Article

Tolerability of outpatient antipsychotic treatment: 36-month results from the European Schizophrenia Outpatient Health Outcomes (SOHO) study

Eli Lilly and Company Limited, Lilly Research Centre, Erl Wood Manor, Sunninghill Road, Windlesham, Surrey GU206PH, UK.
European neuropsychopharmacology: the journal of the European College of Neuropsychopharmacology (Impact Factor: 4.37). 07/2009; 19(8):542-50. DOI: 10.1016/j.euroneuro.2009.03.003
Source: PubMed

ABSTRACT

SOHO is a 3-year, prospective, observational study of schizophrenia patients who started a new antipsychotic in 10 European countries. Cohorts of patients were defined according to the antipsychotic started at baseline: olanzapine, risperidone, quetiapine, amisulpride, clozapine, oral typical and depot typical antipsychotics. Tolerability in terms of rates of extrapyramidal symptoms (EPS), tardive dyskinesia (TD), anticholinergic use, loss of libido/impotence, amenorrhoea/galactorrhoea/gynaecomastia, and weight change was assessed in 4939 patients who started monotherapy. Logistic regression models related medication initiated at study entry to adverse events over follow-up, adjusting by baseline differences among treatment cohorts. Patients taking typical antipsychotics or risperidone were more likely to experience EPS and TD during follow-up than patients taking olanzapine. Patients taking olanzapine were less likely to have loss of libido/impotence during follow-up than patients in the risperidone, amisulpride, clozapine, oral typical and depot typical cohorts. Weight gain occurred in all groups, but was greater with olanzapine. In conclusion, antipsychotics have different tolerability profiles in terms of the adverse events we monitored. Results should be interpreted conservatively due to the observational study design.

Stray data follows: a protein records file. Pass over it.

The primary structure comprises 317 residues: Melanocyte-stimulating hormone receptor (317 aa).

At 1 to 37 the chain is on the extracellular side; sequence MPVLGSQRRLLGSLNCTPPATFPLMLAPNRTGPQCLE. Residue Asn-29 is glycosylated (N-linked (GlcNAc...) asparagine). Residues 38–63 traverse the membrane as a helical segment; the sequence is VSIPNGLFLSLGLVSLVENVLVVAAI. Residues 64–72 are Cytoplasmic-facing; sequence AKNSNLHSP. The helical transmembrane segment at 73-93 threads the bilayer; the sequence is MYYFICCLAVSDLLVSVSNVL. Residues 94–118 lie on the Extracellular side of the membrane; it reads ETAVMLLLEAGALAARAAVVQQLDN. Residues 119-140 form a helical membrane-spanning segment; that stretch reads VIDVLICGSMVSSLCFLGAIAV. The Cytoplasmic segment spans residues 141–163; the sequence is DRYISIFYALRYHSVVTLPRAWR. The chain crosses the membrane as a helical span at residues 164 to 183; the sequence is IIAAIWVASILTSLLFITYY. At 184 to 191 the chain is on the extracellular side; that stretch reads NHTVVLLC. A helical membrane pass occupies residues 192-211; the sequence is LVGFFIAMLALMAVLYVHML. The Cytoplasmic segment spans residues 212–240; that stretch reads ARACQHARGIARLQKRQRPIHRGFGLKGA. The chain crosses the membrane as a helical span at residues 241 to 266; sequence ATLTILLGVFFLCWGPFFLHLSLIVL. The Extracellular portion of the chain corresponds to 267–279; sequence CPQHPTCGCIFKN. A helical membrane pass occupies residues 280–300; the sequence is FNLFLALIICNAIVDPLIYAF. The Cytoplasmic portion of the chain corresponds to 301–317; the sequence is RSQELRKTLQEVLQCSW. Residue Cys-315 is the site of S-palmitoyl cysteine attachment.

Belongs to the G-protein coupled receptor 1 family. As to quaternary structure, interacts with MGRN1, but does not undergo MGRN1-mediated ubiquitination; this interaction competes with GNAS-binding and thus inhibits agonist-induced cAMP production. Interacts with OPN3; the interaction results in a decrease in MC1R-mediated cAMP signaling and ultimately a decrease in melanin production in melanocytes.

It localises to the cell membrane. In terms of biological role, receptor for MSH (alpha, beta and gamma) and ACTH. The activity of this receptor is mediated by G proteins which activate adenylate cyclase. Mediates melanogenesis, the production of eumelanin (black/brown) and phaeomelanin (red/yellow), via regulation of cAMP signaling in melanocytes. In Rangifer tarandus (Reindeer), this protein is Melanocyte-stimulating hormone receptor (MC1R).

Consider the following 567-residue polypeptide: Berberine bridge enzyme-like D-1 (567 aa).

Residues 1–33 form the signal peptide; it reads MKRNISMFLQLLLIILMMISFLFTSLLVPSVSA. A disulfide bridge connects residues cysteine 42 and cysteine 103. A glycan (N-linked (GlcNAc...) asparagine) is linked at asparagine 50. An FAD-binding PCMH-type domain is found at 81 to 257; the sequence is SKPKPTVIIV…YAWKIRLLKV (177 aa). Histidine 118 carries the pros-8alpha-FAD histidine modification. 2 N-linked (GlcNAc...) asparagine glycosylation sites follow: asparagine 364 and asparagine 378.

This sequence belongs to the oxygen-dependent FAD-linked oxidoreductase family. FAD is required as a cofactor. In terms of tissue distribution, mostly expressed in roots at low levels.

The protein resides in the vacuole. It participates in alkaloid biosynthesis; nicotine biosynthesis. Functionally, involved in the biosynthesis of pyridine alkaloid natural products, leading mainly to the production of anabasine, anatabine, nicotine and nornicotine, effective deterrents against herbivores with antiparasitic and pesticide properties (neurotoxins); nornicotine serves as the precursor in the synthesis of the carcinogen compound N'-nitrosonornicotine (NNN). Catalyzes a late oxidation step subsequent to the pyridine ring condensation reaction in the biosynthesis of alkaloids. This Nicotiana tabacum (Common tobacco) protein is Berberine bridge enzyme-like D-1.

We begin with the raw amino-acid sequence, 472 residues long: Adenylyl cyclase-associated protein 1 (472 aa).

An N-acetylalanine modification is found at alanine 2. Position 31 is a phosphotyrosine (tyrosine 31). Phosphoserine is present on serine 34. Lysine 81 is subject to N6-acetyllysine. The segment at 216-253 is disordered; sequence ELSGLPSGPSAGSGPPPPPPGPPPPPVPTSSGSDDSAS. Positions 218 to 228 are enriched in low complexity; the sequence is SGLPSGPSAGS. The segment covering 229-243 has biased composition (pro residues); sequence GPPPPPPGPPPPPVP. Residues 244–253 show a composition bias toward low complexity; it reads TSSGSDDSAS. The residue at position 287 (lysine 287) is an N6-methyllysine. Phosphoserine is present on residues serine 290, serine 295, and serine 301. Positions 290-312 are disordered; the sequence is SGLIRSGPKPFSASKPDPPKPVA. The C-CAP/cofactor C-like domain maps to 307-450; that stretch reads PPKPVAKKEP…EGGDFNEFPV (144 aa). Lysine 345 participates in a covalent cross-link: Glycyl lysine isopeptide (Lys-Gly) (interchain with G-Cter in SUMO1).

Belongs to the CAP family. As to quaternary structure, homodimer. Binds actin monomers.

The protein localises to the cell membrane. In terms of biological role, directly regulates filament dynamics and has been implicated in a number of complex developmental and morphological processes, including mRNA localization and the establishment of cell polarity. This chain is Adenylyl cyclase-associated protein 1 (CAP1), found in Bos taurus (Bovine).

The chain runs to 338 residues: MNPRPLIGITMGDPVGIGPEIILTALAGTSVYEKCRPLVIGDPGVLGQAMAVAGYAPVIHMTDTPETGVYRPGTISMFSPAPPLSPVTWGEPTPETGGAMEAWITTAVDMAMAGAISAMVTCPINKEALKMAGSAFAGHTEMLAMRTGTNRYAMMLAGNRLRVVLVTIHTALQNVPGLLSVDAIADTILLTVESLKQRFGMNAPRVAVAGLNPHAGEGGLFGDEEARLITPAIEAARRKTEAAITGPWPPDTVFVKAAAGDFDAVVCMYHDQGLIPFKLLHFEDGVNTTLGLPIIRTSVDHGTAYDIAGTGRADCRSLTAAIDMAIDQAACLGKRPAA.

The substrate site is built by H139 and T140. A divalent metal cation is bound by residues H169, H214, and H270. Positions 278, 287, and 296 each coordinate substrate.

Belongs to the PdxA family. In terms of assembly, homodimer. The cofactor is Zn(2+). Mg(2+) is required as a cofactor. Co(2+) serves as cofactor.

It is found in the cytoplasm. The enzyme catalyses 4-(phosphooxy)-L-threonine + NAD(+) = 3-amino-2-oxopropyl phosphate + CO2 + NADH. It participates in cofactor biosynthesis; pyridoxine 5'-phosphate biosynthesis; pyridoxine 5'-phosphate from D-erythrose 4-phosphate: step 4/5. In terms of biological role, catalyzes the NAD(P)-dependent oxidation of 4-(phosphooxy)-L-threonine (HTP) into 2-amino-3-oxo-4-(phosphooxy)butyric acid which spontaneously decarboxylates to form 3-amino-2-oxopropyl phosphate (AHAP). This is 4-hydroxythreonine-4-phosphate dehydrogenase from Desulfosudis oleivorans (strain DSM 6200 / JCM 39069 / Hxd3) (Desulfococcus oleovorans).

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Available from: Elena Perrin, Mar 22, 2014
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    • "Antipsychotics are effective drugs for controlling psychotic symptoms in some mental disorders, such as schizophrenia. However, both typical (e.g., haloperidol) and atypical (e.g., clozapine and olanzapine) antipsychotics exert troublesome side effects that decrease adherence to treatment and affect the quality of life of patients (Novick et al., 2009; Serretti and Chiesa, 2011; Tandon et al., 2008). Furthermore, schizophrenia patients refractory to current antipsychotics are unlikely to respond to new antipsychotics that target the dopamine D 2 receptor (Stone et al., 2010). "

    Full-text · Article · Sep 2011 · European Neuropsychopharmacology
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    • "Antipsychotics are effective drugs for controlling psychotic symptoms in some mental disorders, such as schizophrenia. However, both typical (e.g., haloperidol) and atypical (e.g., clozapine and olanzapine) antipsychotics exert troublesome side effects that decrease adherence to treatment and affect the quality of life of patients (Novick et al., 2009; Serretti and Chiesa, 2011; Tandon et al., 2008). Furthermore, schizophrenia patients refractory to current antipsychotics are unlikely to respond to new antipsychotics that target the dopamine D 2 receptor (Stone et al., 2010). "
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